London: "These Are a Few of My Favorite Things"

I confess to being a bit of an Anglofile. I think saying something is “lovely” sounds much better than “nice.” Going on holiday is more appealing than a vacation. And nothing is more relaxing than a cup of Earl Grey in the garden.

Shouldn’t we all call our yards gardens?

The Olympics reminded me of all the reasons I love England. I had opportunity to live in England for a summer as a college student and work for a church an hour south of London. I have been back twice since and am quite happy to say I know exactly what it means to “mind the gap” and to enjoy a full English breakfast.

Here are a few of my favorite spots, in no particular order:

St. Paul's Cathedral. Not only does the cathedral offer amazing architecture and history — you’ve probably seen the famous photo of it during Word War II’s blitz, it is also a terrific place to get a workout. Also, as will become apparent from this blog, I love heights. Seeing London from St. Paul’s Stone Gallery, which encircles the outside of the cathedral’s famous dome, is a one-of-a-kind experience. But be warned: Those who are claustrophobic or not in great health should not brave the 378 steps.

There’s also the 259 steps to The Whispering Gallery where you can whisper from afar into the curve of the dome and a friend can hear you on the opposite end. Finally, it’s the backdrop for the “Feed the Birds” song in Mary Poppins. Tuppence…tuppence… Did you enjoy the Mary Poppins visit during the opening ceremonies of the Olympics?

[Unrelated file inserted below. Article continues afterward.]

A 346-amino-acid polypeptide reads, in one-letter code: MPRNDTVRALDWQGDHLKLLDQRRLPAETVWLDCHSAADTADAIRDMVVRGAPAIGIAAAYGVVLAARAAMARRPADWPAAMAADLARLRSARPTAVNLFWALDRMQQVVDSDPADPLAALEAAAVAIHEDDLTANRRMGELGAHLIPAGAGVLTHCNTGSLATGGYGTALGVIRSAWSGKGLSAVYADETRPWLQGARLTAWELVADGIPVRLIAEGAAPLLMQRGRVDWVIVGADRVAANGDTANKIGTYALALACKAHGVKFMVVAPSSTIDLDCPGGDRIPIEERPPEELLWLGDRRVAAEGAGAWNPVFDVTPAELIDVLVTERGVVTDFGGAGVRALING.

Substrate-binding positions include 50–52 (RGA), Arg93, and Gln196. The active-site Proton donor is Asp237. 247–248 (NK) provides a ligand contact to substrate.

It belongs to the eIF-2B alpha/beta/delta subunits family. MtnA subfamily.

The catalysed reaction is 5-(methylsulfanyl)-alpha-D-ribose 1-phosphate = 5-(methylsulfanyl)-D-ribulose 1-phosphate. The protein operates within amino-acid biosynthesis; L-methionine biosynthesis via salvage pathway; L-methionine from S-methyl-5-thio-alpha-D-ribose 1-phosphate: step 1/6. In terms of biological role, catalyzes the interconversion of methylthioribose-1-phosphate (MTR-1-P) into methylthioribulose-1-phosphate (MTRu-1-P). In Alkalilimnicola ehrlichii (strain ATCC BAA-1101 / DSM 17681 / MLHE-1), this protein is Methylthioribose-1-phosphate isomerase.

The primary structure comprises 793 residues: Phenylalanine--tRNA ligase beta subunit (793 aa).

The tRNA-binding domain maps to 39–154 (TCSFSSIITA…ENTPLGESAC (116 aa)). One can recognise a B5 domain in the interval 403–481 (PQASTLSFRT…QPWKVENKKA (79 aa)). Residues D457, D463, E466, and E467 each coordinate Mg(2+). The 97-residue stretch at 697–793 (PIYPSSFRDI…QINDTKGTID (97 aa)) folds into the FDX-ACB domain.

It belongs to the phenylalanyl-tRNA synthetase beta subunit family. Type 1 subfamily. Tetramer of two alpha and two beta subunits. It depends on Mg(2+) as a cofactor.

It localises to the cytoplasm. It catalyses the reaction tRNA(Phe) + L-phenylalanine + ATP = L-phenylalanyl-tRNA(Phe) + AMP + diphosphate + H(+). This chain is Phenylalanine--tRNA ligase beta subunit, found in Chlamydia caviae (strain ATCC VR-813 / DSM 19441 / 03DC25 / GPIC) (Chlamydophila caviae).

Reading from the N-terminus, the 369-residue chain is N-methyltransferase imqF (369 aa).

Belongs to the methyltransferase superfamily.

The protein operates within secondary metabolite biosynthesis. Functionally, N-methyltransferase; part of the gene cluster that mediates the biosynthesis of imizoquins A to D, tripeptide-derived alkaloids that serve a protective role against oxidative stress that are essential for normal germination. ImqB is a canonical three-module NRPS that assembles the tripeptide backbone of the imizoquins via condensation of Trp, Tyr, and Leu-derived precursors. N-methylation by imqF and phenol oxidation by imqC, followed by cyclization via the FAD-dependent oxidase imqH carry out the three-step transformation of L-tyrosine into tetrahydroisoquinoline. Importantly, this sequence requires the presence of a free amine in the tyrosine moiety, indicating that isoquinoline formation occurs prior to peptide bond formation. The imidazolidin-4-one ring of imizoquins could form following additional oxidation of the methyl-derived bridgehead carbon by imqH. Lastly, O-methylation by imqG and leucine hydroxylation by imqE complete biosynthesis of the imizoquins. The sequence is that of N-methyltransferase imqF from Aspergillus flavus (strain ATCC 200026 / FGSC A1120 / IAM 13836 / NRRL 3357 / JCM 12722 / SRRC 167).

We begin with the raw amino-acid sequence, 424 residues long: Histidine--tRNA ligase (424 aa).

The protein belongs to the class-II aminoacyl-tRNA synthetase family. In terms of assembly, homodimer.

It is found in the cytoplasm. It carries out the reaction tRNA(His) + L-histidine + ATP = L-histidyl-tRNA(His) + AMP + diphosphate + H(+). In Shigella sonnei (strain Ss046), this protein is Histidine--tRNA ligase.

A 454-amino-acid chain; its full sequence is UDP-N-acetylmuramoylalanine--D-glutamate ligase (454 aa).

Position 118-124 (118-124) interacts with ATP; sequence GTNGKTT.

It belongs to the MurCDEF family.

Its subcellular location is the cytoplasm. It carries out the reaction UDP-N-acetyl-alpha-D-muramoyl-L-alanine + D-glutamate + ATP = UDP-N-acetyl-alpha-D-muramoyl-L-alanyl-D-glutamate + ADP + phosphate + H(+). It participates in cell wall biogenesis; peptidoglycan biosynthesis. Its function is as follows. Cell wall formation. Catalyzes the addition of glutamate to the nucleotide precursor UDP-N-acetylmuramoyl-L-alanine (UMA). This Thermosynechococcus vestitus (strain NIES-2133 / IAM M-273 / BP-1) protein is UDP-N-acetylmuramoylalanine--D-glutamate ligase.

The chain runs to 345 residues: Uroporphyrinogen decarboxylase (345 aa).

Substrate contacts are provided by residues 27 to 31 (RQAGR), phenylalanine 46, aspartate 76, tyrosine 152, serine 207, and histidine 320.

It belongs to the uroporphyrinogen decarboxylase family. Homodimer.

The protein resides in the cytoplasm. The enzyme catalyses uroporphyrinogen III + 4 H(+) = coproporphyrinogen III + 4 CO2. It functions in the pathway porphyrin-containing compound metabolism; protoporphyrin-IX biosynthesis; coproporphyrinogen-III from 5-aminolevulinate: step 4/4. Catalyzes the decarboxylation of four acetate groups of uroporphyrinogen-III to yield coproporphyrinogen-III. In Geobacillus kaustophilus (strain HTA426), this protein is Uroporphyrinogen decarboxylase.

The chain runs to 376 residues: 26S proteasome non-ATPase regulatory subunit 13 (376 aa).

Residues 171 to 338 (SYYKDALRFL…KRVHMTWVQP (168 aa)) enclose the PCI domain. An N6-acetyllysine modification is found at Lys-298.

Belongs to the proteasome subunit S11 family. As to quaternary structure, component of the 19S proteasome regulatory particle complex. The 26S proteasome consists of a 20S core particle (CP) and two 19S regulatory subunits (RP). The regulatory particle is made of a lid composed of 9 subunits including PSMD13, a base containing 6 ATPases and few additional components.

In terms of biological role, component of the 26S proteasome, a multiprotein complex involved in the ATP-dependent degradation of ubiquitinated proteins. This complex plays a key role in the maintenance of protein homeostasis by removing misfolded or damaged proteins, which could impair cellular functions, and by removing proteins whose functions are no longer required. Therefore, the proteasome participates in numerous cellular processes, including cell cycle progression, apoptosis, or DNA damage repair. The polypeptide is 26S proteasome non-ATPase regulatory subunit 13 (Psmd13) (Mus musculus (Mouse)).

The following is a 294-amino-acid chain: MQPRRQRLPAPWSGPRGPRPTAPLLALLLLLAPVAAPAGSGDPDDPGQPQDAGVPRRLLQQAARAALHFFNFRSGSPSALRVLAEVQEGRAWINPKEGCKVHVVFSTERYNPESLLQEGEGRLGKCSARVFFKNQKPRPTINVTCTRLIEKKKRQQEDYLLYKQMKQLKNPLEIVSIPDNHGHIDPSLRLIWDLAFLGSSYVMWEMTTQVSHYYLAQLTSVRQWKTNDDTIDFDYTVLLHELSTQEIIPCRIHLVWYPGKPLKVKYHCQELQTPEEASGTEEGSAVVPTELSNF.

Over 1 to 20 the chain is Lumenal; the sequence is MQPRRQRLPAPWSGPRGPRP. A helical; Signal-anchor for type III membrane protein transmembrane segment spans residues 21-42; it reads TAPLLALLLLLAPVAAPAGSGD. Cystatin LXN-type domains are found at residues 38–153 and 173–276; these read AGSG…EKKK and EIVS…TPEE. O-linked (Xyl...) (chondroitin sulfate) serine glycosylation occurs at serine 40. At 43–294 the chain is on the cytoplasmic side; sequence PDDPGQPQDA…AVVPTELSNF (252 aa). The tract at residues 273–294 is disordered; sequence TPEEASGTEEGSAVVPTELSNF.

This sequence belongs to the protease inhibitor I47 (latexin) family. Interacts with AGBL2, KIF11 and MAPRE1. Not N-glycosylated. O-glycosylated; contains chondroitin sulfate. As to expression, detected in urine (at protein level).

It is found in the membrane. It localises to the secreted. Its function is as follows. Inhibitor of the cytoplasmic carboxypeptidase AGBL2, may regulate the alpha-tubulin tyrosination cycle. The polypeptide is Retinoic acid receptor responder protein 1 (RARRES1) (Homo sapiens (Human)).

Hampstead Heath. Just north of central London, this 790-acre natural habitat is filled with walking trails, rolling meadows, woodlands and ponds. This tranquil spot was also home to the poet John Keats and you can visit the place where he composed verse in the early 1800s.

The British Museum. You can see some of the world's greatest antiquities in the British Museum and some incredible art too. Some must-sees include the Rosetta Stone, Egyptian mummies and sculptures from the Parthenon.

The London Eye. The view of London from this spectacular Ferris wheel really is as fantastic as you might imagine. The London Eye was built to celebrate the new millennium and has become and important part of the city's landscape, as you’ve probably seen in Olympics coverage. As it slowly turns, you can take in many of the most famous of London's landmarks: Buckingham Palace, Wimbledon and the Tower Bridge. In fact, you can see as far as 25 miles — to Windsor Castle on clear day.

Windsor and Windsor Castle. Though it is outside of London, you must make the short trek there to take in some of England's loveliest scenery. Not only are the castle and grounds breathtaking, but so are the walks along the river and around Eton College, where much of England's nobility has attended university. You may have seen Eton during the Olympics rowing competitions. If you get a chance, I definitely recommend punting on the Thames.

Now it’s your turn, Anglophiles. If you’ve been to London, what’s your favorite spot?

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Donna Dunn has been cheering for Team USA, but confesses to owning a tea towel declaring “God save the Queen”!